low-wage worker
'Not enough': Low-wage workers continue to grapple with inflation
03:08 - Source: CNN
New York CNN  — 

Whether one’s paycheck can keep pace with inflation is always a concern. But for women, the question is also can their pay keep pace with their male peers?

On Wednesday, the White House Office of Personnel Management proposed regulations to prohibit managers at federal agencies from considering a new hire’s salary history when setting their pay for a position.

While many factors create a gender pay gap, one that can perpetuate it is the use of salary history to establish a new hire’s pay, rather than making an offer strictly based on the competencies the person brings to the role.

Women — particularly minority women — who may have been regularly underpaid in the private sector relative to men can never escape that disadvantage if their salary history follows them to every new job.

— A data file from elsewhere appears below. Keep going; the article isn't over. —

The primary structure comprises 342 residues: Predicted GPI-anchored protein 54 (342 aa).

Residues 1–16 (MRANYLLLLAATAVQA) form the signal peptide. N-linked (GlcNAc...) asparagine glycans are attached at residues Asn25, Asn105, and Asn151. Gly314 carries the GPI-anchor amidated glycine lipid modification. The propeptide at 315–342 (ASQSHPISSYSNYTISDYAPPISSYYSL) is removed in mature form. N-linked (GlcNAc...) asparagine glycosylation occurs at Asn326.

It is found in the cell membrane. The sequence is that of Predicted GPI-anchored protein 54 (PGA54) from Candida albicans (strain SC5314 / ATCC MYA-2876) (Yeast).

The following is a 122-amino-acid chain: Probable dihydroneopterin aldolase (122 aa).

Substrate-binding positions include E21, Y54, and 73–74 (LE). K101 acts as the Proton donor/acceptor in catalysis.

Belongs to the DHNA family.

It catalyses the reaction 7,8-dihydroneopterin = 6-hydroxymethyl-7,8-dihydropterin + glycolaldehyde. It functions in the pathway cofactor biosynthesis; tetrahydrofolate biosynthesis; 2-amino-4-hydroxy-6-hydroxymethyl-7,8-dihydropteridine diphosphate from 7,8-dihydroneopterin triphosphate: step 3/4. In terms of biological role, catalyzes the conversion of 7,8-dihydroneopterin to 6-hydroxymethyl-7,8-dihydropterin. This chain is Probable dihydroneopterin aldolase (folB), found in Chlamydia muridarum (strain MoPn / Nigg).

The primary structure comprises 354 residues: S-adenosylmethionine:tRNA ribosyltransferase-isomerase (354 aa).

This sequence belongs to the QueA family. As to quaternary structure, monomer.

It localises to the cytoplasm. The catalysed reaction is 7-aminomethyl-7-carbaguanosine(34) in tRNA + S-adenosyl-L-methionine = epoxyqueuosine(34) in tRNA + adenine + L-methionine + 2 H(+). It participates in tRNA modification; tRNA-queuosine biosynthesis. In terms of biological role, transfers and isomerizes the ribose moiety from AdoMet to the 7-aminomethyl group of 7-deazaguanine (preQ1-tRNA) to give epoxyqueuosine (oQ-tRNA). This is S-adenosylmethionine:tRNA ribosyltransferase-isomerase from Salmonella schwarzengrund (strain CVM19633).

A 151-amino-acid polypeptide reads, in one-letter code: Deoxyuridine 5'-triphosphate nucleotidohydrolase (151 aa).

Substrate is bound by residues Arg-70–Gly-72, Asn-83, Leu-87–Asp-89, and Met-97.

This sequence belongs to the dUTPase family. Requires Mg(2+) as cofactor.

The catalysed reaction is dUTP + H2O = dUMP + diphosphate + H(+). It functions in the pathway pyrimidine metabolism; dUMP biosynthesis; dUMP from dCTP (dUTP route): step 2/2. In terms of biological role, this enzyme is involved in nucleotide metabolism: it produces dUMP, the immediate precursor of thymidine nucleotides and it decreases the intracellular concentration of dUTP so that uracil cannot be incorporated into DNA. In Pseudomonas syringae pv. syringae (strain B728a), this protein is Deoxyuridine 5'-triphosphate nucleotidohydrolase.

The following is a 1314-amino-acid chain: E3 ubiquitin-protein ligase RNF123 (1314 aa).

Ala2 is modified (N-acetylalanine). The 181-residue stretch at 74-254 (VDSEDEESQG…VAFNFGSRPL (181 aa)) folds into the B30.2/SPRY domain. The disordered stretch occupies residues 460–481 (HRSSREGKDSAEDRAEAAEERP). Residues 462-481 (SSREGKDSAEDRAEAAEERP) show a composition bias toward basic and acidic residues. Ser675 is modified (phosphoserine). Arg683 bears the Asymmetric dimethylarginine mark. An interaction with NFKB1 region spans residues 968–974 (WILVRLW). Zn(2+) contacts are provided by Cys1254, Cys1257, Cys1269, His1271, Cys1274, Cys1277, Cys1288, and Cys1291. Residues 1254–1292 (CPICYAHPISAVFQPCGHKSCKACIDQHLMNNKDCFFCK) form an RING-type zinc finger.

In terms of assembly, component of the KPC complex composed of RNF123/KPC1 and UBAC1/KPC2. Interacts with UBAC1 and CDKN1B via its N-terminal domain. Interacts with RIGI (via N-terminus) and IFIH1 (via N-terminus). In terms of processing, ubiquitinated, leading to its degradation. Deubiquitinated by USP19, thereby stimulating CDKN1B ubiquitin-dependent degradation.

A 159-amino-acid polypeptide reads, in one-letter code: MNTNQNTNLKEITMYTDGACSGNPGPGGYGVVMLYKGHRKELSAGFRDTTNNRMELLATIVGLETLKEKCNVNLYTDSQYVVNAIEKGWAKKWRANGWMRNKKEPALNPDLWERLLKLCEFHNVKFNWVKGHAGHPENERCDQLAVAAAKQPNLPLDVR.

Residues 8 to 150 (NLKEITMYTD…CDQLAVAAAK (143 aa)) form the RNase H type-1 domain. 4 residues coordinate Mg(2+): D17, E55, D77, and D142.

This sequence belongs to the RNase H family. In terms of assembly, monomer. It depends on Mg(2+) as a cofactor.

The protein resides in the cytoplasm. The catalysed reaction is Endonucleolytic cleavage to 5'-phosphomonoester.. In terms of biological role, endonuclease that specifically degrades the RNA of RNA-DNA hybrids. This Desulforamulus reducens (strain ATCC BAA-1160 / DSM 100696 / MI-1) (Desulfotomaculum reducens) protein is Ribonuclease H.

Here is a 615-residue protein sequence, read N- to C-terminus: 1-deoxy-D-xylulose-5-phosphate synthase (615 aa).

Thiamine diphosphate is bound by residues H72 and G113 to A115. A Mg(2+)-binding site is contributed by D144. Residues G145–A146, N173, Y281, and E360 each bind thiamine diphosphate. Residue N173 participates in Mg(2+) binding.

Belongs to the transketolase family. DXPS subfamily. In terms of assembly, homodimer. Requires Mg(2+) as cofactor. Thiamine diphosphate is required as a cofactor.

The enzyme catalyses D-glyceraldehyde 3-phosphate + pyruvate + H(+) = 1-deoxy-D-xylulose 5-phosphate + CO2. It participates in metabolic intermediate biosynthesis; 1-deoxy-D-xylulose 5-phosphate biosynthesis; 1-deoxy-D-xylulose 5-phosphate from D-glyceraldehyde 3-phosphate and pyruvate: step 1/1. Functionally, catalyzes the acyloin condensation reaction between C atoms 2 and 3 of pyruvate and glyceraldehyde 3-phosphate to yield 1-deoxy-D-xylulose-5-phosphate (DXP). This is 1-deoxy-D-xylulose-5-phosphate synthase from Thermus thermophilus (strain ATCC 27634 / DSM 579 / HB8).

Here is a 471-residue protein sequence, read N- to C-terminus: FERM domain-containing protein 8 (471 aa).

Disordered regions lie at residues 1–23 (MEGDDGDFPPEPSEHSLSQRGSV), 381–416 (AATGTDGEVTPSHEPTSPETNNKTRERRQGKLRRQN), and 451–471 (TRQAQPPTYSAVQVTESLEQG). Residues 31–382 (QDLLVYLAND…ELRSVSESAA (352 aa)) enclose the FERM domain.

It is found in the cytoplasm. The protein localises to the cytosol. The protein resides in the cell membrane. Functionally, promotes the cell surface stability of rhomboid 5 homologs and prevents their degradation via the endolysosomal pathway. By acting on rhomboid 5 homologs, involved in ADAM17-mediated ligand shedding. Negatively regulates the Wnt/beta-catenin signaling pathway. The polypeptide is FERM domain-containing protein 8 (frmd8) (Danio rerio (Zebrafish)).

The gender pay gap in the federal government is far lower than that of the private sector, according to OPM. That’s largely thanks to published rates of pay for every role’s grade-level. But managers at federal agencies have discretion to pay more than the published rates in select circumstances, primarily when there is a dire need to fill a role or to find someone with highly specialized skills. In fiscal year 2021, 9.5% of new hires had their pay set under the discretionary authority federal agency managers have.

“These proposed regulations are a historic step forward that will help make the federal government a national leader in pay equity,” said OPM Director Kiran Ahuja. “Relying on a candidate’s previous salary history can disproportionally hurt women and minorities. With these proposed regulations, the federal government is leading the way and demonstrating to the nation that we mean business when it comes to equality, fairness, and attracting the best talent.”

To date, only 21 states either prohibit or otherwise limit the extent to which employers may take job applicants’ salary history into consideration.

In addition, some states and cities now require employers to publish the salary range on offer for roles they want to fill. It is still early days under such requirements, but the hope is that they will help reduce pay gaps and level the playing field for job candidates and existing employees.